Foundational Courses for Graduate Students

Learn research-relevant mathematics

Many graduate students outside of mathematics include undergraduate mathematics courses in their graduate course of study. There are two main routes to accomplish this. The first is to take one or more of our graduate foundational mini-courses. These are specially designed 5-week intensive mini-courses for graduate students in foundational mathematics. The second is to enroll in the graduate version of one of our undergraduate courses. These courses share the same lectures and many assignments and projects with the undergraduate version, but have some additional requirements for enrolled graduate students.  The extra requirements usually explore how the course fits into the students' graduate course of study.

Foundational Mini-Course for Graduate Students

These 5-week courses are aimed exclusively at graduate students and have numbers 790-92 with different section numbers depending on the topic.  They are designed to help students acquire basic mathematical skills so that they might take additional courses in the mathematical sciences as well as be more successful in self-study.  Students should check the schedule for a given term to see the offerings.

  • Calculus imageMATH 790-92: Introduction to Differential Calculus - This module will build the tools and concepts necessary for students to understand optimization.

    Probability image

  • MATH 790-92: Introduction to Discrete Probability - This module will cover counting problems, probability distributions, joint distributions, conditional probability and the Central Limit Theorem.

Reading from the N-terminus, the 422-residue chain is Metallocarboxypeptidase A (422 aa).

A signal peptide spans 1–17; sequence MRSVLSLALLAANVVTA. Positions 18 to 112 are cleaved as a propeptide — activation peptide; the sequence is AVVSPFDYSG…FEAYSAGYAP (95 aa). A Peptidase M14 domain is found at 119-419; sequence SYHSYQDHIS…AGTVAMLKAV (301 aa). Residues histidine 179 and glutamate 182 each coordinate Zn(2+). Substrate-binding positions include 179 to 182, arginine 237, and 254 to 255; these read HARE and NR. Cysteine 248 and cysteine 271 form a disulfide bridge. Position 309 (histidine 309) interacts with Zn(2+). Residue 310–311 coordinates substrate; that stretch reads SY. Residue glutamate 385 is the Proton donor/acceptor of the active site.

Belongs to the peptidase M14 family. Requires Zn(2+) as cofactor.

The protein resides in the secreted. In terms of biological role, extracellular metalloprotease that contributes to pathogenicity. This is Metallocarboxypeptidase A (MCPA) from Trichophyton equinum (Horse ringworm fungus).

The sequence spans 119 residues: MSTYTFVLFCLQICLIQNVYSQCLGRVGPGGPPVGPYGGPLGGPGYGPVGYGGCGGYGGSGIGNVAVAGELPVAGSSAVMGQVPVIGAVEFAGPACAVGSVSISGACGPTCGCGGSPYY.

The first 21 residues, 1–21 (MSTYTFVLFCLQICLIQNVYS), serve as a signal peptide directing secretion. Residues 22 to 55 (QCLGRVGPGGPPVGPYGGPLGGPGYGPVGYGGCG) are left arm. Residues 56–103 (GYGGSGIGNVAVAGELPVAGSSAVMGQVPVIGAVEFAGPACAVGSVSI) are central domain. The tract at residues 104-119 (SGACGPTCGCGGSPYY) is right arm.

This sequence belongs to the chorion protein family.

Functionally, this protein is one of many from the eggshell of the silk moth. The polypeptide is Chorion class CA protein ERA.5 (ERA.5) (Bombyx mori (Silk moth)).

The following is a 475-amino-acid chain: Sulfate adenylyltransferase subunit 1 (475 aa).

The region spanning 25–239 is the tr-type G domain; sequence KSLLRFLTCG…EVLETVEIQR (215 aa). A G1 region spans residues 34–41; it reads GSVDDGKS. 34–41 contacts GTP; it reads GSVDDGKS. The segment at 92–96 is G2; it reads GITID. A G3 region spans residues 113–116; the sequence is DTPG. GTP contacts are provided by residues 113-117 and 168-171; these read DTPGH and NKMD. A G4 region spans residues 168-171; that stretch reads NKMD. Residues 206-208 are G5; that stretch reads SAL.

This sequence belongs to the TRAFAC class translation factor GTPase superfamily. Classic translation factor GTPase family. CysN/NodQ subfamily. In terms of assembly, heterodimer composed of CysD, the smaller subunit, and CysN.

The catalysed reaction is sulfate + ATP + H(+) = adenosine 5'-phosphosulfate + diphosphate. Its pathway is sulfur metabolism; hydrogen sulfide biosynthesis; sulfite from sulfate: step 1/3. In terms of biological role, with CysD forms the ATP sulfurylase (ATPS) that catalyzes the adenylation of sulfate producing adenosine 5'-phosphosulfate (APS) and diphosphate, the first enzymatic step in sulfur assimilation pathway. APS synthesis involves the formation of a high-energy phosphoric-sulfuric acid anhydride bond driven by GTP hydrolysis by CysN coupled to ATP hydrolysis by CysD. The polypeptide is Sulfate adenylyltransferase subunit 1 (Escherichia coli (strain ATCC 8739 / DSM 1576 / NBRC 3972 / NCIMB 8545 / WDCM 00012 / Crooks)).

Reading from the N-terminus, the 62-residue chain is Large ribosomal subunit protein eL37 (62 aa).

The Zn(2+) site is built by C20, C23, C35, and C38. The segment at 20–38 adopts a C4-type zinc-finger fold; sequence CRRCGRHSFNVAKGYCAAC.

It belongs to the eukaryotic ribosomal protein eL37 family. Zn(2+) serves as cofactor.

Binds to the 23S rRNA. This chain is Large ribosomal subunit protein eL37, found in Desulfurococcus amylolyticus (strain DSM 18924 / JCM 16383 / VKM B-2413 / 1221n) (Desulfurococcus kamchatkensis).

• MATH 790-92: Introduction to Linear Algebra - This module will cover basic matrix operations, solving systems of linear equations using elimination, least-squares approximation problems, and an introduction to eigenvalues and eigenvectors.
  • MATH 790-92: Matrix Decompositions and Data - An introduction to the application of matrix decompositions and their applications to data-driven problems. Topics include eigenvalues, eigenvectors, diagonalization, Jordan canonical form, QR-decompositions, singular value decomposition, and principal component analysis.
  • MATH 790-92: Introduction to Integral Calculus - This module will cover the basics of integration and change of variables for probability distributions.
  • MATH 790-92: Multivariable Calculus - An introduction to real-valued functions of several variables and their applications. Topics include vectors, partial derivatives, optimization, integration, and continuous distributions.

Questions?  Please contact Brian Fitzpatrick at or Jack Bookman at for more information.

Graduate version of Undergraduate Courses

The Mathematics has created graduate course numbers for most of its undergraduate courses which were most popular among graduate students. These courses have numbers in the 700’s and are paired with an undergraduate course numbered less than 500.  Students in the graduate classes will attend the same lectures as the undergraduate students and do the same homework, tests and projects.  In addition, the graduate students will have some extra assignments designed to help explore the relevance of the course to the graduate students' course of study.  A full list of the graduate course and the paired undergraduate course is given below.

Undergraduate Course Number Graduate  Course Number Course Name
212 712 Multivariable Calculus
216 716 Linear Algebra and Differential Equations
218 718 Matrices and Vector Spaces
221 721 Linear Algebra and Applications
230 730 Elementary Probability
333 733 Complex Analysis
340 740 Advanced Introduction to Probability
353 753 Ordinary and Partial Differential Equations
356 756 Elementary Differential Equations
375 757 Introduction to Linear Programming and Game Theory
401 701 Introduction to Abstract Algebra
403 703 Advanced Linear Algebra
411 711 Topology
412 713

Topological Data Analysis

431 731 Advanced Calculus
451S 751S Nonlinear Ordinary Differential Equations
453 754 Introduction to Partial Differential Equations
465 765 Introduction to High Dimensional Data Analysis